By Suzanne Le Mignot

CHICAGO (CBS) —  She thought an old friend was reaching out on Facebook to tell her about a $100,000 grant she could get for a $1,000 fee.

But CBS 2’s Suzanne Le Mignot reports, a Zion mother of two soon learned she’d been scammed.

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“I got used. I got tricked.”

Gretchen Furlan said she received this Facebook message from a person she thought was an old childhood friend. He told her about a grant through the Lion Club International Foundation. He told her all she had to do was pay a $1,000 clearance fee to receive a $100,000 grant that she wouldn’t have to pay back.

And that it wasn’t a scam.

“He’s like, stop worrying, I’m not here to hurt you or your family,” Furlan said.

The man soon connected Furlan with a woman who approved her $100,000 grant.

“She told me to buy two gift cards at Walmart. Prepaid gift cards,” Furlan said.

She put $500 on each Walmart gift card, then sent the woman photos of the them.

“I told them, that was almost my rent money and they still said, ‘We’re still not gonna hurt you.'”

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Soon after, she feared the worst.

“Something in my gut told me to check the prepaid cards,” Furlan said.

She said the money was all gone. She has two children, six year-old Matthew and three-year-old Nathan. Matthew has special needs. She’s also on public assistance and said she used her stimulus money to buy the gift cards.

“Now my kids are suffering without this money and I can’t even buy them bunk beds now to sleep in,” Furlan said.

Similar scams using Lion Club International have been done in the past. The legitimate organization Lions Clubs International even put out warnings in 2016 and 2019 telling people about phony Facebook pages promising grant money through the foundation.

“I don’t want other people to get the same way, but what they did was really wrong,” Furlan said.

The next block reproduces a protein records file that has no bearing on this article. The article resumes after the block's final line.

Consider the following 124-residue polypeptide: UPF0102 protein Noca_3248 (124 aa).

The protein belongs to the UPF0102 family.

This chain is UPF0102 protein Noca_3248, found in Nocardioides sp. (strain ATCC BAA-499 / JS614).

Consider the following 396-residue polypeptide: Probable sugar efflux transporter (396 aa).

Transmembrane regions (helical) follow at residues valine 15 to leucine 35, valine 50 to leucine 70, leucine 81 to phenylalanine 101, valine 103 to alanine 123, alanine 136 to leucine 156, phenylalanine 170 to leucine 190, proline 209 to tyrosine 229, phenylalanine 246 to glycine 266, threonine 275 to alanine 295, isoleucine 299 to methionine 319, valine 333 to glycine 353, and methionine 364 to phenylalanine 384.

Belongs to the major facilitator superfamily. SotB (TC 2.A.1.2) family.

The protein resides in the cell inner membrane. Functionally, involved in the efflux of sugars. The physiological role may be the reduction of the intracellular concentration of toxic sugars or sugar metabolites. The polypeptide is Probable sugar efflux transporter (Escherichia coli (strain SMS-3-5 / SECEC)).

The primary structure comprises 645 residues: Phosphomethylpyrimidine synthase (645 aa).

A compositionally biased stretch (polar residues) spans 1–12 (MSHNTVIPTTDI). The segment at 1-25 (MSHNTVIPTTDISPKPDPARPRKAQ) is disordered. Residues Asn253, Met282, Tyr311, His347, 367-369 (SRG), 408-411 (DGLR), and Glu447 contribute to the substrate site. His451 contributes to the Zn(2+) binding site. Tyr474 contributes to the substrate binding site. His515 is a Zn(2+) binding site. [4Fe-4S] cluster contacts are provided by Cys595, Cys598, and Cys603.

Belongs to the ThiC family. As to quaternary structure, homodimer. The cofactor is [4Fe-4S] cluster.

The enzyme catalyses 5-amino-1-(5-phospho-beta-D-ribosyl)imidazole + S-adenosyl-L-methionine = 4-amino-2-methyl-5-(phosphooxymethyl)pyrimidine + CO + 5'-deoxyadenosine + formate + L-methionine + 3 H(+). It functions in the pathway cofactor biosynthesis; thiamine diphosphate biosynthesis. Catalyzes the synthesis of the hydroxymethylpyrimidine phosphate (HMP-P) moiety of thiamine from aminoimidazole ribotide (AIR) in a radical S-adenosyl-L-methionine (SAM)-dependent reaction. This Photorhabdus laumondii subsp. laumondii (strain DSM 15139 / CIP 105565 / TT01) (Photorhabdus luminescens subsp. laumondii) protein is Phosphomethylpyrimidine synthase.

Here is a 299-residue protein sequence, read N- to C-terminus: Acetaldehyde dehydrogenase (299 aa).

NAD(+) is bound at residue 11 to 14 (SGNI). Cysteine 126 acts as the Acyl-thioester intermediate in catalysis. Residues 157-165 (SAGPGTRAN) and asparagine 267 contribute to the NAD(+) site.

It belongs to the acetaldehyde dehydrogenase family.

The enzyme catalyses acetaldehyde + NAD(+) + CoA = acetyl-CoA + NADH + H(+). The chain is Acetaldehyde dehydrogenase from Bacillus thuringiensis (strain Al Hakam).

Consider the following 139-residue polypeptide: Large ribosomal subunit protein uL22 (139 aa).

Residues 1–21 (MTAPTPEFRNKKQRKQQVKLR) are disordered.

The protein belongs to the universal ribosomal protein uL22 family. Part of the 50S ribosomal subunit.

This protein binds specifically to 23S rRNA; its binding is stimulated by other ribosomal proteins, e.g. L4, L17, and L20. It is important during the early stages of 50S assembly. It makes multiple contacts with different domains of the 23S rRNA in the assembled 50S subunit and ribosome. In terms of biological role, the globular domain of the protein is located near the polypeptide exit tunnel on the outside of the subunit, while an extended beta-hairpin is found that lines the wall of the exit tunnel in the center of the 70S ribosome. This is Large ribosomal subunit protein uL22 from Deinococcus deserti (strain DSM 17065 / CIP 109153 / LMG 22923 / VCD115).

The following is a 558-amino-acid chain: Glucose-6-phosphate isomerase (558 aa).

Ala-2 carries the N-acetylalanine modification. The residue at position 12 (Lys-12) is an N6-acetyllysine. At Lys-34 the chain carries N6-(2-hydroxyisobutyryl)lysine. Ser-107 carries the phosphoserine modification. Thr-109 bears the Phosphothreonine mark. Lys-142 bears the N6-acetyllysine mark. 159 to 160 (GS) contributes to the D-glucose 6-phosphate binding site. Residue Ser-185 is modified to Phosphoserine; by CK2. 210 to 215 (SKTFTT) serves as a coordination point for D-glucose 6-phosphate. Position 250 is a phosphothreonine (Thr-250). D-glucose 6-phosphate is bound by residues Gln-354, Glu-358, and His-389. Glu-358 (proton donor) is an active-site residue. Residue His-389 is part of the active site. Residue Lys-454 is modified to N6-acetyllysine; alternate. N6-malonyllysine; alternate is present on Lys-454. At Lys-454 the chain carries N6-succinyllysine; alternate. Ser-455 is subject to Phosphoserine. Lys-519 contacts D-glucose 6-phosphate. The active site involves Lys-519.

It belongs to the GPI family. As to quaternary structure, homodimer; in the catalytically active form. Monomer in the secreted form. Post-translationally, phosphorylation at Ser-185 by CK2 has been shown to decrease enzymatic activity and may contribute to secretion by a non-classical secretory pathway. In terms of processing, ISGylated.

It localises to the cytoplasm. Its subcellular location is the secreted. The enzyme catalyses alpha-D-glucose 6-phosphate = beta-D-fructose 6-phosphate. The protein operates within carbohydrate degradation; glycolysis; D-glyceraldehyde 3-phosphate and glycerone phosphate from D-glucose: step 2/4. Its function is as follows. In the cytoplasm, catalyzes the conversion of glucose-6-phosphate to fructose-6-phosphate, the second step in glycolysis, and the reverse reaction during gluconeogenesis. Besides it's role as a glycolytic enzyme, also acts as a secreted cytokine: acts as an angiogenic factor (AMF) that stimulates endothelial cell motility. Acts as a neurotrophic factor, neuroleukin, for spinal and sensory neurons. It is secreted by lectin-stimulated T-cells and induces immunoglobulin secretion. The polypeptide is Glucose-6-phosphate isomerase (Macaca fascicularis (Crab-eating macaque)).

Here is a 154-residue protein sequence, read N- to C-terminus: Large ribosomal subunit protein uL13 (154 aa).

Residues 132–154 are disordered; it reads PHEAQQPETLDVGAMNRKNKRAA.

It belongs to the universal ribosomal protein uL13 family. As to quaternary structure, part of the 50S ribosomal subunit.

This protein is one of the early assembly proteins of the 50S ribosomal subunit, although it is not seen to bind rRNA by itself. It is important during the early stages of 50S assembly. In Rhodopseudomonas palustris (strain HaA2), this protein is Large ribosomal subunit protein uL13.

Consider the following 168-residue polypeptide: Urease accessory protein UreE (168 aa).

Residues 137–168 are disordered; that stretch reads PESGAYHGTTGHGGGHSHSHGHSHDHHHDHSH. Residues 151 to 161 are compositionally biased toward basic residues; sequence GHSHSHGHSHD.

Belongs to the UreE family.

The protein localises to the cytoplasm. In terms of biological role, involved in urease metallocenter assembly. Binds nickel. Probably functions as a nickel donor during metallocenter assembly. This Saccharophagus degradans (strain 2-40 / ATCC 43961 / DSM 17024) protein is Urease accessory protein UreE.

After filing a police report, Furlan said she hopes Walmart will reimburse her for the money she lost. She thinks her childhood friend’s Facebook account was hacked, because three accounts were found under his name.

Walmart released the following statement regarding the incident:

It’s upsetting when a customer is the victim of consumer fraud. We’ve worked to deter criminals’ sophisticated schemes designed to target innocent people and avoid detection through associate training and awareness, in-store signage, technology enhancements, educational brochures and videos and online resources discussing various types of scams. No one is immune from this criminal activity, which is why we are continually evaluating our policies and procedures to help protect customers from crimes associated with our financial services.

Among many systematic policies we have in place, there are measures in place to limit the face value and restrict the number of select cards which can be purchased.  We don’t share details about our policies and programs to keep that information out of the hands of criminals who are getting more and more sophisticated and are continually trying to circumvent our processes.

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A Walmart spokesperson also said information on their gift cards and how to spot scams can be found on their website.

Suzanne Le Mignot